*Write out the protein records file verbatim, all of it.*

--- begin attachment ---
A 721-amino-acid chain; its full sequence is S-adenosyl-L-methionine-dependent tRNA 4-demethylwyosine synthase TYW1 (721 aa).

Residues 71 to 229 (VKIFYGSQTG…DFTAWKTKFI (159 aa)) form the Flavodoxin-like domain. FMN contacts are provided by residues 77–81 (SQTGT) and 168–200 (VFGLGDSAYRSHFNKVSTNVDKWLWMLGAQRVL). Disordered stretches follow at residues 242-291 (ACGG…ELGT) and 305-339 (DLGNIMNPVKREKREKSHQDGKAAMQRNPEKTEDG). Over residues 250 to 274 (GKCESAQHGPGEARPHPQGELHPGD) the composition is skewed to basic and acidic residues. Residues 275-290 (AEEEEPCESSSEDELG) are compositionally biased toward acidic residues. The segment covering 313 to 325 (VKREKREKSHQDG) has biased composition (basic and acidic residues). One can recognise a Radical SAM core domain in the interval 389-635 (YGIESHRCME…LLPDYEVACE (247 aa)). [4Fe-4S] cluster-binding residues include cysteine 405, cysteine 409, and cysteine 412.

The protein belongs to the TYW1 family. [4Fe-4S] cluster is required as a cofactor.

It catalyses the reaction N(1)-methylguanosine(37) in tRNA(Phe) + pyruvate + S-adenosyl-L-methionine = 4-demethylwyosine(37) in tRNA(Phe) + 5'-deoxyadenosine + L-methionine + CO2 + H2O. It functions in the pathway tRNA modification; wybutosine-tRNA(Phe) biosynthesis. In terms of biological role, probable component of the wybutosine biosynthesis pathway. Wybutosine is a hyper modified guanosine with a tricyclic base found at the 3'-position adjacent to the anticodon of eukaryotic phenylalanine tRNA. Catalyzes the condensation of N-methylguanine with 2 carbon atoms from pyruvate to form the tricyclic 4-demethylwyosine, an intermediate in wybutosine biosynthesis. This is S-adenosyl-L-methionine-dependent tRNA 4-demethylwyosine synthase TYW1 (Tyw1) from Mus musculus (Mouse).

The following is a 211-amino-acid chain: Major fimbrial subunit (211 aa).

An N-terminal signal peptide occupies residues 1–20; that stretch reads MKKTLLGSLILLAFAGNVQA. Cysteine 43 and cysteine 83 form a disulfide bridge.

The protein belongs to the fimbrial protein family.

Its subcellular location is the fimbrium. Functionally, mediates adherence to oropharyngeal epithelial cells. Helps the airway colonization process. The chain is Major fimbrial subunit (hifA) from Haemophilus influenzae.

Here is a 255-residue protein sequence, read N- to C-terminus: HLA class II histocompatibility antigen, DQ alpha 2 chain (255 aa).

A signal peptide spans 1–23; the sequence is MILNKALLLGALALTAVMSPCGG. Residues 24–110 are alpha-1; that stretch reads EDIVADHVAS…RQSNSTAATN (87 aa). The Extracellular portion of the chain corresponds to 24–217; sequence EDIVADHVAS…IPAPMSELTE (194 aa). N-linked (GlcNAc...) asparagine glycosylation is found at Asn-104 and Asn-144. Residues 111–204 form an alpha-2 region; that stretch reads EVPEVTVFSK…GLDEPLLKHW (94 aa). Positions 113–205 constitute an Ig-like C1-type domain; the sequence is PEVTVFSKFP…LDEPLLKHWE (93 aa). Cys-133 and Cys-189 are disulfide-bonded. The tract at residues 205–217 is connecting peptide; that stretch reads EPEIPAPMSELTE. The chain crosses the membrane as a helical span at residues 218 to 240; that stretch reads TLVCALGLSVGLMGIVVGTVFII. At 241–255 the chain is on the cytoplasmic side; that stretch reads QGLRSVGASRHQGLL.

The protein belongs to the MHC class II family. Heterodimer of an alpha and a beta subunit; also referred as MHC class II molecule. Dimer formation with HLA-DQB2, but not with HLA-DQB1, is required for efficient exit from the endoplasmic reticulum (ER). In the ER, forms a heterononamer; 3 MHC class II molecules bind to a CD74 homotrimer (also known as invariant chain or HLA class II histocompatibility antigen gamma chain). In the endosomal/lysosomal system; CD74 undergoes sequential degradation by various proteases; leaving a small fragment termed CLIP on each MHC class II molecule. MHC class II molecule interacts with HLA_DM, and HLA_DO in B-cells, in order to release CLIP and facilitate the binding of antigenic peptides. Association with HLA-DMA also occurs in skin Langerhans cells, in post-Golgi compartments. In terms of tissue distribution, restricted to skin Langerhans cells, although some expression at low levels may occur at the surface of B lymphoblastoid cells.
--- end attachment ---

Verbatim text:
A 721-amino-acid chain; its full sequence is S-adenosyl-L-methionine-dependent tRNA 4-demethylwyosine synthase TYW1 (721 aa).

Residues 71 to 229 (VKIFYGSQTG…DFTAWKTKFI (159 aa)) form the Flavodoxin-like domain. FMN contacts are provided by residues 77–81 (SQTGT) and 168–200 (VFGLGDSAYRSHFNKVSTNVDKWLWMLGAQRVL). Disordered stretches follow at residues 242-291 (ACGG…ELGT) and 305-339 (DLGNIMNPVKREKREKSHQDGKAAMQRNPEKTEDG). Over residues 250 to 274 (GKCESAQHGPGEARPHPQGELHPGD) the composition is skewed to basic and acidic residues. Residues 275-290 (AEEEEPCESSSEDELG) are compositionally biased toward acidic residues. The segment covering 313 to 325 (VKREKREKSHQDG) has biased composition (basic and acidic residues). One can recognise a Radical SAM core domain in the interval 389-635 (YGIESHRCME…LLPDYEVACE (247 aa)). [4Fe-4S] cluster-binding residues include cysteine 405, cysteine 409, and cysteine 412.

The protein belongs to the TYW1 family. [4Fe-4S] cluster is required as a cofactor.

It catalyses the reaction N(1)-methylguanosine(37) in tRNA(Phe) + pyruvate + S-adenosyl-L-methionine = 4-demethylwyosine(37) in tRNA(Phe) + 5'-deoxyadenosine + L-methionine + CO2 + H2O. It functions in the pathway tRNA modification; wybutosine-tRNA(Phe) biosynthesis. In terms of biological role, probable component of the wybutosine biosynthesis pathway. Wybutosine is a hyper modified guanosine with a tricyclic base found at the 3'-position adjacent to the anticodon of eukaryotic phenylalanine tRNA. Catalyzes the condensation of N-methylguanine with 2 carbon atoms from pyruvate to form the tricyclic 4-demethylwyosine, an intermediate in wybutosine biosynthesis. This is S-adenosyl-L-methionine-dependent tRNA 4-demethylwyosine synthase TYW1 (Tyw1) from Mus musculus (Mouse).

The following is a 211-amino-acid chain: Major fimbrial subunit (211 aa).

An N-terminal signal peptide occupies residues 1–20; that stretch reads MKKTLLGSLILLAFAGNVQA. Cysteine 43 and cysteine 83 form a disulfide bridge.

The protein belongs to the fimbrial protein family.

Its subcellular location is the fimbrium. Functionally, mediates adherence to oropharyngeal epithelial cells. Helps the airway colonization process. The chain is Major fimbrial subunit (hifA) from Haemophilus influenzae.

Here is a 255-residue protein sequence, read N- to C-terminus: HLA class II histocompatibility antigen, DQ alpha 2 chain (255 aa).

A signal peptide spans 1–23; the sequence is MILNKALLLGALALTAVMSPCGG. Residues 24–110 are alpha-1; that stretch reads EDIVADHVAS…RQSNSTAATN (87 aa). The Extracellular portion of the chain corresponds to 24–217; sequence EDIVADHVAS…IPAPMSELTE (194 aa). N-linked (GlcNAc...) asparagine glycosylation is found at Asn-104 and Asn-144. Residues 111–204 form an alpha-2 region; that stretch reads EVPEVTVFSK…GLDEPLLKHW (94 aa). Positions 113–205 constitute an Ig-like C1-type domain; the sequence is PEVTVFSKFP…LDEPLLKHWE (93 aa). Cys-133 and Cys-189 are disulfide-bonded. The tract at residues 205–217 is connecting peptide; that stretch reads EPEIPAPMSELTE. The chain crosses the membrane as a helical span at residues 218 to 240; that stretch reads TLVCALGLSVGLMGIVVGTVFII. At 241–255 the chain is on the cytoplasmic side; that stretch reads QGLRSVGASRHQGLL.

The protein belongs to the MHC class II family. Heterodimer of an alpha and a beta subunit; also referred as MHC class II molecule. Dimer formation with HLA-DQB2, but not with HLA-DQB1, is required for efficient exit from the endoplasmic reticulum (ER). In the ER, forms a heterononamer; 3 MHC class II molecules bind to a CD74 homotrimer (also known as invariant chain or HLA class II histocompatibility antigen gamma chain). In the endosomal/lysosomal system; CD74 undergoes sequential degradation by various proteases; leaving a small fragment termed CLIP on each MHC class II molecule. MHC class II molecule interacts with HLA_DM, and HLA_DO in B-cells, in order to release CLIP and facilitate the binding of antigenic peptides. Association with HLA-DMA also occurs in skin Langerhans cells, in post-Golgi compartments. In terms of tissue distribution, restricted to skin Langerhans cells, although some expression at low levels may occur at the surface of B lymphoblastoid cells.